My visit to the MLab of the Musée de la civilization

During CréaCamp Quebec, Ms. Laurie participated in the MLab workshop which focused on integrating the “museum” into her teaching. She shares with you her discoveries and achievements.

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ATTENTION! The English translation is automated - Errors (sometimes hilarious!) can creep in! ;)

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During the CréaCamp organized by the École branchée on April 12 to Museum of civilization, participants could choose from the following workshops: digital citizenship and autonomy, integration of the “museum” in its teaching, creativity in robotics. The second choice of workshop took place in the creative and technological space of the MLab and I was curious to learn there how to use the museum's website for educational purposes.

The MLab

This room in the museum is “a laboratory for digital creation and experimentation”. There is a large amount of state-of-the-art technology to set up the craziest projects. A 3D printer, several latest generation computer stations with a host of applications, a large green screen, robots, tech tools, workspaces and many other elements are at our disposal. In addition, specialists from different fields are available to support us in our creative process. In short, the MLab is a winning solution combining creativity, pleasure and support in order to push our educational limits.  

Collections and educational integration

The aim of the workshop was to create an activity or sequence from the online collections on the museum's website using the album creation tool. This is a platform on which we can create an account to then create personal albums under different themes (here is an example). This technology works with a search bar in which we insert an object, a notebook, a project or a mosaic that is part of the museum's collection. We can then insert it into an album that we name as we wish. It is then possible to save the images on our computer, tablet or other to insert them in a project outside the site. What's also wonderful about this technology is that it's possible to share our albums (do you see where I'm going?).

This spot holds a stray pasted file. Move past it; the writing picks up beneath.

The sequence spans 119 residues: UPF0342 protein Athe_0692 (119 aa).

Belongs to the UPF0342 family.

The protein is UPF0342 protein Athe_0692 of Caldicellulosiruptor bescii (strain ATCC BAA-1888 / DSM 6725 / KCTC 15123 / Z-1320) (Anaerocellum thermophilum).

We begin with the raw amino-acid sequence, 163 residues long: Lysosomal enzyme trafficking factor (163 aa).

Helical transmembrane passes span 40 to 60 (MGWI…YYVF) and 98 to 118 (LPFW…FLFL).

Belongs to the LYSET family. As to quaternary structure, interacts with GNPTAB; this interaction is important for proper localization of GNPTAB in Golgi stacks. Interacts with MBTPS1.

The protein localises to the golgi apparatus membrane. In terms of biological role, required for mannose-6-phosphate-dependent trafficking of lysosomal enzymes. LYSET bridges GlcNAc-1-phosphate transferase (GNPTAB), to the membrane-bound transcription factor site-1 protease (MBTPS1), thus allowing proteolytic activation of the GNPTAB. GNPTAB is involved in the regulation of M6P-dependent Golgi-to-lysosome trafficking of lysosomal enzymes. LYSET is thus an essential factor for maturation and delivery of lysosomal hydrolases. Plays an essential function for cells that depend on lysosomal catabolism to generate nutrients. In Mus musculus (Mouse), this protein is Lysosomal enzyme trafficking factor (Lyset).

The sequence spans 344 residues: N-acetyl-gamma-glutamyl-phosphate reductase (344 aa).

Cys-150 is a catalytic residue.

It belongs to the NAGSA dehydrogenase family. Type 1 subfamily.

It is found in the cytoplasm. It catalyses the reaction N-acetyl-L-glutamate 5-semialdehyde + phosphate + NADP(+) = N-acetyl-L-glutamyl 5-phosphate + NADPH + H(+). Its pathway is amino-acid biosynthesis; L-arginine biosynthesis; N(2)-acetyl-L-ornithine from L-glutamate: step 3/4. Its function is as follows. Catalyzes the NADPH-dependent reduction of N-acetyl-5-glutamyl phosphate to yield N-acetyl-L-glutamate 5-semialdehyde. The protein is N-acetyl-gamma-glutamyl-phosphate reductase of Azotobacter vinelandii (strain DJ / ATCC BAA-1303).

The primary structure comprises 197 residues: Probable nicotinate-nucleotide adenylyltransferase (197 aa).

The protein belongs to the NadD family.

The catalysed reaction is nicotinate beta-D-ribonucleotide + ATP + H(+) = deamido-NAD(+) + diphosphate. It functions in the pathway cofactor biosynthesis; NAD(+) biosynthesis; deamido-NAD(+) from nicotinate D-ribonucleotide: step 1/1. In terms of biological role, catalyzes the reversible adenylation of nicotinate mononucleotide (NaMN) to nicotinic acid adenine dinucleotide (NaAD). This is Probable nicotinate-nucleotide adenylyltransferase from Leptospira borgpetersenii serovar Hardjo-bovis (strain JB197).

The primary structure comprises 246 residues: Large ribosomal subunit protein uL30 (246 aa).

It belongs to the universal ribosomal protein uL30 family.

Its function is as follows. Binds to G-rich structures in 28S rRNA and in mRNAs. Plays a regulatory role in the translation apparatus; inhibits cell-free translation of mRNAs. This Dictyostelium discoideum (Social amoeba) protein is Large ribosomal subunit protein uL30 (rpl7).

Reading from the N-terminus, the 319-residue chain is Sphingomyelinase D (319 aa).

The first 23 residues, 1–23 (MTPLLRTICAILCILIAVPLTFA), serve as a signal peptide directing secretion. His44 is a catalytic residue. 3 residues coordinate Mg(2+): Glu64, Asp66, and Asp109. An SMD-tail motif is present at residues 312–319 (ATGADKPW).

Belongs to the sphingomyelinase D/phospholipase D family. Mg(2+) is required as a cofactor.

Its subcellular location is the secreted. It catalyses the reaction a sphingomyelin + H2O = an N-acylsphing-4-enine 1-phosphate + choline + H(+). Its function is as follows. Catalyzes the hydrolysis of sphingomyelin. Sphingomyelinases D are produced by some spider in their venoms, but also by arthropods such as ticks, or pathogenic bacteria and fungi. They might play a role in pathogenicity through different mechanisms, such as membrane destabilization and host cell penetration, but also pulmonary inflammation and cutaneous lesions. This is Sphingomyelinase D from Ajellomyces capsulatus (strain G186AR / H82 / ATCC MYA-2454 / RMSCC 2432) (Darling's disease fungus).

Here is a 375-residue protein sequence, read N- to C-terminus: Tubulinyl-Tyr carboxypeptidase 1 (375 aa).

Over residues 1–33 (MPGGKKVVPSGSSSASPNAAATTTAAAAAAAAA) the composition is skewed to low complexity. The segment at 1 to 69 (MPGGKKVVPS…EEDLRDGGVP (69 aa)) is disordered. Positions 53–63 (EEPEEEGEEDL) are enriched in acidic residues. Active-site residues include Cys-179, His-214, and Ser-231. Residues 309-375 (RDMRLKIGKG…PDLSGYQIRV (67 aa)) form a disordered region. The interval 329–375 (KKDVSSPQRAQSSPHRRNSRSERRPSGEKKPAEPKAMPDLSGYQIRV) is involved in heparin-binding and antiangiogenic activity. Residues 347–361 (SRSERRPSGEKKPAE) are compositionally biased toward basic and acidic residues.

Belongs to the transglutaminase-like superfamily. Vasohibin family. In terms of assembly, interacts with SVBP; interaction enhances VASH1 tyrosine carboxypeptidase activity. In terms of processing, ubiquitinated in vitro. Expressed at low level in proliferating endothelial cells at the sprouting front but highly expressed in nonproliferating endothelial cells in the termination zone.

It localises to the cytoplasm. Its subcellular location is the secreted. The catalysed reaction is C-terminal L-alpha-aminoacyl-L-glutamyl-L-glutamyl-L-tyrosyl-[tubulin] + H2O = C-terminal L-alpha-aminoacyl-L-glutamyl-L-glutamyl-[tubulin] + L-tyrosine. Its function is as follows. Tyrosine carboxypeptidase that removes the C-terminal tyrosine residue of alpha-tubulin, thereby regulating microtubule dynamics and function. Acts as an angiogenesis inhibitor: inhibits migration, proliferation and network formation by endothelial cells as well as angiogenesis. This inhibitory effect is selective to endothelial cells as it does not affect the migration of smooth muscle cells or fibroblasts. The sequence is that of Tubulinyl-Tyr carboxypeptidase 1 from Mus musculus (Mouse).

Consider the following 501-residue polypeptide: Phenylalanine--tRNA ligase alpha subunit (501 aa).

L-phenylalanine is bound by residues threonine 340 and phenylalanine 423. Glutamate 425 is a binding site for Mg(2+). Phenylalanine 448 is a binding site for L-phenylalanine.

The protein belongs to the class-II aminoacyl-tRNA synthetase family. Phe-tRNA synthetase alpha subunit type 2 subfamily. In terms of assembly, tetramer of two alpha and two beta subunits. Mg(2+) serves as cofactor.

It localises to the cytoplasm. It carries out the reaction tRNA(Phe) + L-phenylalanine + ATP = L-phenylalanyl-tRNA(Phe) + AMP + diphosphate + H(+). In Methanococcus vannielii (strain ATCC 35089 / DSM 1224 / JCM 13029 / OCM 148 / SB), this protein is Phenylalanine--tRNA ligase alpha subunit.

Indeed, there are several ways of integrating historical objects into our teaching. On site, the facilitators offered us projects relating to history, mathematics and French. Personally, I developed my own sequence related to history and French. Following the outline of the adventure story, I built a photoromania in which a teacher tries to answer a question related to urban growth in the Middle Ages. So she visits the museum to find answers and she finds several objects that help her to make links, objects taken from an album created with the help of the collections.  

Knowing that the albums are shareable, there are of course many other possible avenues for the educational use of the museum's collections. For example, why not create albums related to themes in English or French from which students can write descriptions? It may also be interesting to ask students to look for pictures to create study cards in history or geography. There are endless possibilities, let your imagination run wild.

Good discovery!

To see part of my project, you can view the next capsule.

Learn more about the Museum of civilization.

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About the Author

Laurie Couture
Laurie Couture
A high school French teacher and contributor to various blogs, Laurie Couture is passionate about writing and for the innovative aspect of education: how can you change your ways of doing things to improve your method? She loves to discover, discuss and develop about convincing practices related to technologies. Using digital technology, she aspires to set up projects and documents responding to current trends and proposing new approaches.

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